• “..state-level support for the cost savings and effective delivery of statewide library services achieved through the leadership of the Library of Michigan and the collaboration and resource sharing of libraries..”
  • “Preserving important collections maintained by the Library of Michigan, including the Michigan Collection, the Rare Books Collection, and the Genealogy Collection.”

I am encouraged that support will continue for MeL and MelCat. It is good news and that the Rare Books Collection, the Michigan Collection and the Genealogy Collection will be “preserved”. I also know that preservation is not the same as access.

Michigan is suffering from a severe economic crisis, funds are not available for everything. Cuts will be taking place in many areas, not just libraries. In an ideal world, the Library and Archives of Michigan would remain open on the current schedule in their current location. That may not be possible or realistic. I do believe the most efficient action is to maintain collections in their current location, which was built to house them. Although limited hours and services are not desirable, they are much better than splitting or moving the collection.

Michigan must enact a balanced budget by September 30. I believe that if we want the Library and Archives remain open in the current facility, we must again make our opinions known to the Governor, and our senators and representatives.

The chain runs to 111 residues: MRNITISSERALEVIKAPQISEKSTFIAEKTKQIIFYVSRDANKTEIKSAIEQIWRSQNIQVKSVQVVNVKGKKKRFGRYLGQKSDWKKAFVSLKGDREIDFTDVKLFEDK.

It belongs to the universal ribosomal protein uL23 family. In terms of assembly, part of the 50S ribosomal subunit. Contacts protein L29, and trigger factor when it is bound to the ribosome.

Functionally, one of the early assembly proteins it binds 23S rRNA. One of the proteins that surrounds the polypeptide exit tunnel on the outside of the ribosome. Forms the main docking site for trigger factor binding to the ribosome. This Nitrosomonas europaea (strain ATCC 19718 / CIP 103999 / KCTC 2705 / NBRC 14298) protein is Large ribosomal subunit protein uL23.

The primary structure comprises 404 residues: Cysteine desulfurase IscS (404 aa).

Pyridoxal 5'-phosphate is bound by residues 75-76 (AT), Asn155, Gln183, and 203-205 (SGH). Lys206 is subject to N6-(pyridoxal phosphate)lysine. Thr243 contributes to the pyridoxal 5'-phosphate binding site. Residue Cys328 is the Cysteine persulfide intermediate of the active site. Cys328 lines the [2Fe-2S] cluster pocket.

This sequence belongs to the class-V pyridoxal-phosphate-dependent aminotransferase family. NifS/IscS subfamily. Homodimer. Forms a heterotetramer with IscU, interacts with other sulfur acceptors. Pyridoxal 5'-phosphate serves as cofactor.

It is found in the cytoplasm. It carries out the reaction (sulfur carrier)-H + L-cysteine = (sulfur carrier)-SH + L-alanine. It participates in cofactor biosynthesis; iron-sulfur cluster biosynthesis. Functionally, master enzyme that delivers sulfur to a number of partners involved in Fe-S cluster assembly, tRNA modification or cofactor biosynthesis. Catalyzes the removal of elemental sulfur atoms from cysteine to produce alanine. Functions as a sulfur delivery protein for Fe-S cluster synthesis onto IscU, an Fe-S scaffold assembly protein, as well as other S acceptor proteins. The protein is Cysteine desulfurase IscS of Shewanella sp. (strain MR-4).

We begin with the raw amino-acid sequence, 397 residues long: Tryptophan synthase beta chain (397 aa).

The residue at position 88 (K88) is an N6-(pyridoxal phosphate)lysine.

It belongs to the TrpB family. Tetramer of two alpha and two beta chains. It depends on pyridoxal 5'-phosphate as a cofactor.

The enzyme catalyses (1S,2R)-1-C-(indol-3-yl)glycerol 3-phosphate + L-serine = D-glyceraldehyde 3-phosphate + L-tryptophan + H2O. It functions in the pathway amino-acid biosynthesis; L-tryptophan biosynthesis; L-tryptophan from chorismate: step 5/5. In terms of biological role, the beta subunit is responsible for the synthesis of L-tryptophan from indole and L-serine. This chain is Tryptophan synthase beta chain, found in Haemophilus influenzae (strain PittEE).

For the rest of this month, I request that you contact the Governor, your Senators and Representatives, and voice your support for continuing funding of the Library of Michigan at current levels, maintaining current collections in the current building. Michigan residents may find and contact your representative here, and find and contact your senator here. Now is the time to thank Governor Granholm for amending EO 2009-36, and letting her know that the current facility and funding are of paramount importance. You may contact Governor Granholm here, through her contact page, and via an opinion form which is here. If you are not an resident of Michigan, you may make your opinion known here.

Our next mission should be to contact the Michigan State Board of Education members, and the Superintendent of Public Instruction, to whom the responsibility for the Library is being transferred. The money for Michigan libraries, including the library of Michigan will be controlled in their budget. The message should be clear, protect the Library and the Archives. Do what it takes to keep free and open access to the important collections housed there.


    • Dean L. McLeod on September 12, 2009 at 2:54 pm

    These pressures are being felt all across the country. I believe I see the future of archives and libraries in the public/private initiatives that are occurring in the digitization of collections. Massive projects are underway that will result in much greater access, while at the same time preserving the collections. Perhaps this will ease the budgetary burden of staffing for genealogists and local historians?

  1. Thanks for the comment, Dean. Digitization is a welcome step. However, years are needed to digitize the vast resources in the archives and libraries across Michigan. Many records are simply not a priority, yet hold much value for individual researchers. I hope digitization will continue, but I also hope to enjoy physical access to archives, courthouses and libraries.